Last year’s winter brought Kansas City a lot of snow. This year … not so much. But winter isn’t over, and there’s still a chance that we’ll get a big storm in the weeks ahead. It is only January, after all!

Gray Snow MoldIf we DO see some snow, pay close attention to your lawn at the end of the season. A soggy, wet lawn can lead to an ugly disease called snow mold. Snow mold is a fungal disease that makes an appearance in the early spring when the winter snow starts to melt.

There are two types of snow mold: gray snow mold and pink snow mold. Gray snow mold infects the leaf tissue of your grass, whereas pink snow mold attacks the crown. The crown is the part of your grass where blade growth originates … so, if the crown dies, the grass dies, which is why pink snow mold is more dangerous to your lawn than gray snow mold.

Since gray snow mold rarely does any damage, it’s handy to know which one you’ve got. When the snow starts to melt, you may see circular patches of dead grass. If you have a bad case of snow mold, the circles may combine and form a big patch of dead grass.

Pink Snow MoldThe best time to examine your lawn for snow mold is right after the snow melts and the ground is still wet. Pink snow mold is obvious because it will have a web-like mycelium (the vegetative part of a fungus) growing on the grass surface that is pink in color. While the ground is still wet, the mycelium is whitish and looks like cobwebs. As the fungus matures, while the ground is still wet, it starts to get a pink color. Once the ground dries out, the mycelium disappears. With gray snow mold, the mycelium stays a grayish color and you will find tiny black masses on the blades of the grass that have been infected.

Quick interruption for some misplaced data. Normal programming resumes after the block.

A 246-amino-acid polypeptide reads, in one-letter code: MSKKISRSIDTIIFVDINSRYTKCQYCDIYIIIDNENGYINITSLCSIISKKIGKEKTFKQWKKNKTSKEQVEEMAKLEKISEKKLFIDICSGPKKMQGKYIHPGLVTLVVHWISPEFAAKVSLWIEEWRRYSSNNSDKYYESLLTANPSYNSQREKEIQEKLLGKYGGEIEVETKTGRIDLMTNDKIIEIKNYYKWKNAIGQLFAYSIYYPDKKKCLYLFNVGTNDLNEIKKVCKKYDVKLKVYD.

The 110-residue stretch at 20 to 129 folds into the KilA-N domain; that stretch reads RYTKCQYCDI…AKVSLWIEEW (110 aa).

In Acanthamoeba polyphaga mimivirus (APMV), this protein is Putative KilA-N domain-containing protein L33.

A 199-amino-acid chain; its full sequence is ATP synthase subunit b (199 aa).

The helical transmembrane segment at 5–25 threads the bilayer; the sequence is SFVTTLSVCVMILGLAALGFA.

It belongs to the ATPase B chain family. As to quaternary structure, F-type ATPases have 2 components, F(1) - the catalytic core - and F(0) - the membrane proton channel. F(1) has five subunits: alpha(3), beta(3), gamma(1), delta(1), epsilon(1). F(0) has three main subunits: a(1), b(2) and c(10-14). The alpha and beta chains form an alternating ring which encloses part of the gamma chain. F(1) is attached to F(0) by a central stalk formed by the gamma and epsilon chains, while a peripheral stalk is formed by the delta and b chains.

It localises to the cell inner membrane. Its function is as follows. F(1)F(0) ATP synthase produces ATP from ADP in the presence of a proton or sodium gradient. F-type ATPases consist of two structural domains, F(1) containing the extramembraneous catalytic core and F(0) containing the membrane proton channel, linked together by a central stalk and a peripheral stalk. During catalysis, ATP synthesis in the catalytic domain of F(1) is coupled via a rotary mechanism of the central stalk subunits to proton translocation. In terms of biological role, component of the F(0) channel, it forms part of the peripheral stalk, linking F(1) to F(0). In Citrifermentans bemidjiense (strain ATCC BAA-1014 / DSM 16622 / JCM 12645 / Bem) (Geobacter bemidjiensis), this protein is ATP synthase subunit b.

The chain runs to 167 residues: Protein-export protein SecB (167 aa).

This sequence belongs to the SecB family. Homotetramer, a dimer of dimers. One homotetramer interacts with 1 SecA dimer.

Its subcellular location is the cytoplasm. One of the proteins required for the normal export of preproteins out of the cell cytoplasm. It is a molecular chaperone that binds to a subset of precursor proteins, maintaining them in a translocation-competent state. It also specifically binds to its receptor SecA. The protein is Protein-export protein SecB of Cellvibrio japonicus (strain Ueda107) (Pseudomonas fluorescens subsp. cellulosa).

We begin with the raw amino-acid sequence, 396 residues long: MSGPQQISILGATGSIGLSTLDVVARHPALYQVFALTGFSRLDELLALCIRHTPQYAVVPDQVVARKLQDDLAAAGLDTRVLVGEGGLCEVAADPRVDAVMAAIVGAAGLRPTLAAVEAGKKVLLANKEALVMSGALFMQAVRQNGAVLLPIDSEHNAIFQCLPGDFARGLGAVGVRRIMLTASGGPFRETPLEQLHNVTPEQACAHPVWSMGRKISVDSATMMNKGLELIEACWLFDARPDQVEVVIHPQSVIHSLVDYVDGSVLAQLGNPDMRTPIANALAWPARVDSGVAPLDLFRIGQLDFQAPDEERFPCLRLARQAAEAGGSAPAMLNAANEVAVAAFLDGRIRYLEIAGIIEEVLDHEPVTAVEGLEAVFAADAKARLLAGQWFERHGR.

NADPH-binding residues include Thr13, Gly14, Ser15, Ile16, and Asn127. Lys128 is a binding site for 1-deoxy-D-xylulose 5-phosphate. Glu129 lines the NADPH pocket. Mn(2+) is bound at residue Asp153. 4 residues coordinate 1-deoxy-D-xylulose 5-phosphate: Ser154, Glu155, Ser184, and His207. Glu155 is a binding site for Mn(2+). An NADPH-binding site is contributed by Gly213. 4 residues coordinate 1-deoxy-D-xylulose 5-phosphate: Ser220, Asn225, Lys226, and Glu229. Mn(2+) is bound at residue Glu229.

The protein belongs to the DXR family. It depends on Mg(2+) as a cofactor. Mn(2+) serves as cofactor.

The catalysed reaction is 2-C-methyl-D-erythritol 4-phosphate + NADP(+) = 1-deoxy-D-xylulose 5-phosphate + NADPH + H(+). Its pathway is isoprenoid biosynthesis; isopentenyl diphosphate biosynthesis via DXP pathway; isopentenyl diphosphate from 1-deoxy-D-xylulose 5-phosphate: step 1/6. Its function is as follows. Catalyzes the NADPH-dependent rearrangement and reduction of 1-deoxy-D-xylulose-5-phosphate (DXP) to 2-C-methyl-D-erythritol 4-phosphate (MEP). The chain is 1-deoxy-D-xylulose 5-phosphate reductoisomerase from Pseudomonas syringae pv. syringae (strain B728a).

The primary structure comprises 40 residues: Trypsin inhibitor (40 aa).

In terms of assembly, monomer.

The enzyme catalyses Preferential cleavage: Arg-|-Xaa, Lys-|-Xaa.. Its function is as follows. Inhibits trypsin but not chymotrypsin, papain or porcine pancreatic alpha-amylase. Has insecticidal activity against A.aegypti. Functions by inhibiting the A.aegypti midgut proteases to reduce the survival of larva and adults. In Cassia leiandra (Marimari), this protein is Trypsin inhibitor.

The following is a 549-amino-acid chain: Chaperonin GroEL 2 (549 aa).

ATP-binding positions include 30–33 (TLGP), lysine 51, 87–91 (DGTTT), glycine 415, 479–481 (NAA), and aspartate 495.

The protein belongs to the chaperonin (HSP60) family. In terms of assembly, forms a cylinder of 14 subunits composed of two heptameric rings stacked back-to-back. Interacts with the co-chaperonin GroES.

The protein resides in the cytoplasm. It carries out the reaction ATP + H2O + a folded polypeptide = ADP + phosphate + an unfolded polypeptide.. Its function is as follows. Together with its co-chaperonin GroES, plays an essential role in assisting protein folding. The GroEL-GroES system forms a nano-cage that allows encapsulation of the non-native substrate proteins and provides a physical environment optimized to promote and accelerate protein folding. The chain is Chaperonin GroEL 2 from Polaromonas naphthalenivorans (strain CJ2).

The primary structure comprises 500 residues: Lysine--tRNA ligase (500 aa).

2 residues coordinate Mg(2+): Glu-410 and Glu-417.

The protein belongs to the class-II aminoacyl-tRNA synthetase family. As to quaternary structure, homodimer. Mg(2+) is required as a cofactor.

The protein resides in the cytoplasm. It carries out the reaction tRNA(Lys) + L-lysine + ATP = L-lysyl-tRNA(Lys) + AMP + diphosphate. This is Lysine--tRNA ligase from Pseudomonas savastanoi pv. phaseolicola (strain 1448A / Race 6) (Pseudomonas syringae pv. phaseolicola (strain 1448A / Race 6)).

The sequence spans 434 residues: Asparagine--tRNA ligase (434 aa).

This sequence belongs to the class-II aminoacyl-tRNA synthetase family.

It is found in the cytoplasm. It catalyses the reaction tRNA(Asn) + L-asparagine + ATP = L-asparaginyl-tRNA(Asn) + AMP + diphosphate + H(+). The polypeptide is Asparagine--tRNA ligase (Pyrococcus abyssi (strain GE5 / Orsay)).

Snow mold most often develops when snow remains left on ground that is not entirely frozen. Here in Kansas City it usually gets cold enough that the ground freezes sufficiently to prevent lingering snow from becoming a problem. Leftover fall leaves, on the other hand, don’t do you lawn any favors. Wet, compacted fall foliage is just as likely to cause gray and pink snow mold if it’s left on your lawn all winter.

The good news is that curing your lawn of this fungal infection isn’t nearly as bad as it sounds. The long-term damage of snow mold is minimal, so fungicide applications aren’t really necessary. All it takes for your grass to bounce back from a batch of snow mold is a little patience. Once it dries out, the infection will stop spreading and new grass should start coming in. You can help speed up the process by raking the affected area to help it dry faster. If you find significant snow mold, call us right away! We’ll fix your lawn ASAP!